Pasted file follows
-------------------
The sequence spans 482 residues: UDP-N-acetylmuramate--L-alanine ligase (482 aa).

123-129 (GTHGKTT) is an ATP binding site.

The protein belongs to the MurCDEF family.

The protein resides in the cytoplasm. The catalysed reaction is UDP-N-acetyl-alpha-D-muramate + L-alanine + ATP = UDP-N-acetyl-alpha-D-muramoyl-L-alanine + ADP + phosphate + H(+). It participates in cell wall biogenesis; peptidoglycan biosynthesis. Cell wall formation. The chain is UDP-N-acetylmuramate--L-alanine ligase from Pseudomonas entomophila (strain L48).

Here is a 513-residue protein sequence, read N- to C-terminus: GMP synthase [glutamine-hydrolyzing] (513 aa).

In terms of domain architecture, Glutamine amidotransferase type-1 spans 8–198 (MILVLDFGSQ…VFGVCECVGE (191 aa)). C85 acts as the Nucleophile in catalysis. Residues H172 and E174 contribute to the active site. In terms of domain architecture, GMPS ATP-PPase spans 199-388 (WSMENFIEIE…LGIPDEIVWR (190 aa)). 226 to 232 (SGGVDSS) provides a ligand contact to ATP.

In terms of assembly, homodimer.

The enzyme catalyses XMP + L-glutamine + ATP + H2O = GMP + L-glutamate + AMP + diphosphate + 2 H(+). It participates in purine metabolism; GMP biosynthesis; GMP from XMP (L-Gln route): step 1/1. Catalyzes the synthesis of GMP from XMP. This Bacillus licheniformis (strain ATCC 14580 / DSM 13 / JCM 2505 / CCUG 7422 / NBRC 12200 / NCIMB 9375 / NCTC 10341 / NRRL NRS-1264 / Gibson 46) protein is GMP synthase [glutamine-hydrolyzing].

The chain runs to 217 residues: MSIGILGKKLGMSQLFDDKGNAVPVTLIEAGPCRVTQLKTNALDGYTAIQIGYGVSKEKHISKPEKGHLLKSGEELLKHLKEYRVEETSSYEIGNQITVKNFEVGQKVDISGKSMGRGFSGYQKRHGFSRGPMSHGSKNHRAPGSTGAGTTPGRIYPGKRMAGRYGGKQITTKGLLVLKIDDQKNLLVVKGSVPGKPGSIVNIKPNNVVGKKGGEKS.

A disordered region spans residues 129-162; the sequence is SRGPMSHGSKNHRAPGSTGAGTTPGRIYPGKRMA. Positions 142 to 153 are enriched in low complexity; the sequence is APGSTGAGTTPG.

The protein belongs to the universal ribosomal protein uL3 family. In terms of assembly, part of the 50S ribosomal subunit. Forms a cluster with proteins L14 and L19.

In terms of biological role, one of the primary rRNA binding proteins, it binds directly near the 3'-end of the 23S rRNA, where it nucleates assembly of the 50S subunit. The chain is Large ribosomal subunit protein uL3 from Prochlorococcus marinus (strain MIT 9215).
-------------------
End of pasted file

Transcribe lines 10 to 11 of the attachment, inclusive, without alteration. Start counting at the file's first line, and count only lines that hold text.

A disordered region spans residues 129-162; the sequence is SRGPMSHGSKNHRAPGSTGAGTTPGRIYPGKRMA. Positions 142 to 153 are enriched in low complexity; the sequence is APGSTGAGTTPG.

The protein belongs to the universal ribosomal protein uL3 family. In terms of assembly, part of the 50S ribosomal subunit. Forms a cluster with proteins L14 and L19.